Bookshots: 'Summerlong' by Peter S. Beagle
Bookshots: Pumping new life into the corpse of the book review
Who Wrote It:
Legendary fantasy author, Peter S. Beagle, who is best known for penning The Last Unicorn.
Plot in a Box:
A quiet couple in late middle-age stumble upon an enchanting young waitress with some unusual characteristics and take her under their wing.
Invent a new title for this book:
Read this if you like(d):
Beagle's other works, China Miéville, V.E. Schwab.
Meet the book's lead(s):
Flight attendant Joanna Delvecchio and her somewhat unhappy daughter, Lily. Scholarly Abe Aronson is Lily's "uncle" and Joanna's partner. Lastly, Lioness Lazos is the enigmatic young waitress who walks into their lives.
Said lead(s) would be portrayed in a movie by:
I could see Paul Giamatti as Abe. Shirley Henderson would be Lily, Isabella Rossellini as Joanna. Lioness is much harder to place. Maybe Emma Stone?
Setting: Would you want to live there?
Summerlong takes place in the mist and drizzle of Puget Sound. Beagle writes it as a somewhat isolated, but beautiful place. I'd give it a go.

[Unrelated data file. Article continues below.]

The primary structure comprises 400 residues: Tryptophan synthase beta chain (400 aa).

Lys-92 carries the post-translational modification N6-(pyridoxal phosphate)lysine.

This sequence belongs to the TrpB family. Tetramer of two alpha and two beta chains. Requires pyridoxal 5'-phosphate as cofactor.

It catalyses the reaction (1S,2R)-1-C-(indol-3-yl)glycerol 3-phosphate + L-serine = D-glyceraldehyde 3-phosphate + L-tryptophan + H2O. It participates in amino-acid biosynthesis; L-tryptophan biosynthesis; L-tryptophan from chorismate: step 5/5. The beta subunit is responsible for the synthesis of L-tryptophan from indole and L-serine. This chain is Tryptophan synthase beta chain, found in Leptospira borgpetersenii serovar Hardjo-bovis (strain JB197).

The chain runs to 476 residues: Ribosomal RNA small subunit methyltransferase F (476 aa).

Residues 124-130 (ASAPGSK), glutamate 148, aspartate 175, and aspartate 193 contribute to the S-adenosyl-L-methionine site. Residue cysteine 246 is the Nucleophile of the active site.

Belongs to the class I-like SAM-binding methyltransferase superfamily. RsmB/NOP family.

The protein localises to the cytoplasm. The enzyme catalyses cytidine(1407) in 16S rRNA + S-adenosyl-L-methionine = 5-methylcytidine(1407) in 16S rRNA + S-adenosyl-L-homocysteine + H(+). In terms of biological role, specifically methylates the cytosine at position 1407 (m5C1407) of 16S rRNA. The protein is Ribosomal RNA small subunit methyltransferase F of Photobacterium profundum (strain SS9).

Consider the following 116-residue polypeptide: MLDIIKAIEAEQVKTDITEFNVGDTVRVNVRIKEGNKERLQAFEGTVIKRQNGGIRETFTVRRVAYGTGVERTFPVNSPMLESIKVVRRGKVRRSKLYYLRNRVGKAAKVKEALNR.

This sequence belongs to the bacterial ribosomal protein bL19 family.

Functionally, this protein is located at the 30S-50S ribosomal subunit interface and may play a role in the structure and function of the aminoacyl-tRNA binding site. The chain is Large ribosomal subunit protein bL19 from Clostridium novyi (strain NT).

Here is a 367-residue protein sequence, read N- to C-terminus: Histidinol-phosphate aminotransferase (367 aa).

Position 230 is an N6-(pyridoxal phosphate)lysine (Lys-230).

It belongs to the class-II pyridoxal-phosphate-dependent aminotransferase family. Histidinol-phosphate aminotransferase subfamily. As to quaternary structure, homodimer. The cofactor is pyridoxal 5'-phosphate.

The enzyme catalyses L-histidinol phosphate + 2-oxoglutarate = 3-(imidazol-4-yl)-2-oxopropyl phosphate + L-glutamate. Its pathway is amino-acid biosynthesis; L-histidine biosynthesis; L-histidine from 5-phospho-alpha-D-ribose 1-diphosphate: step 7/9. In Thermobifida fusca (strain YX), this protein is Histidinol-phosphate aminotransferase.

What was your favorite sentence?
She was curled on Lily’s cherished blue-corduroy window seat, wearing her new green dress and a cheap glass necklace that
glittered in the candlelight, serenely flaunting its tackiness.
I should confess that I've been a Peter S. Beagle fan since a beat-up copy of The Last Unicorn catalyzed a bit of a fantasy binge back in sixth grade (my teenage self adored Tamsin). The beginning of Summerlong moves along with the speed of a slow boil, requiring a bit of trust and patience on the reader's part that the meat of the story will manifest itself. “Speculative fiction” is an accurate title here, I think. There's barely a whisper of anything less than ordinary happening until page 50 or so.
Beagle spends his time crafting a world through small moments and little details— silent dialogues of caught glances or shifting eyes, the kinds of clothing characters wear or what they like to cook for dinner. In Summerlong, these details read as more than mere character development, they're also a convenient camouflage for the more fantastic elements. The author leaves a sparse trail of bread crumbs for readers to follow, stomping on the brakes whenever there's danger of too much information leaking at once. Just when something unusual happens, the story quickly slips back into a smokescreen of dinner party conversation.
A lot of the bread crumbs are fed to the reader via conversations of longtime (decidedly unmarried) couple, Joanna and Abe. The young woman they take in named Lioness, who has the winning power of making orcas dance for her, is an appropriately more elusive character throughout the early chapters of the book.
In short, Summerlong is a delicate and interesting work of speculative fiction that should please old Beagle fans and win him a few new ones.
To leave a comment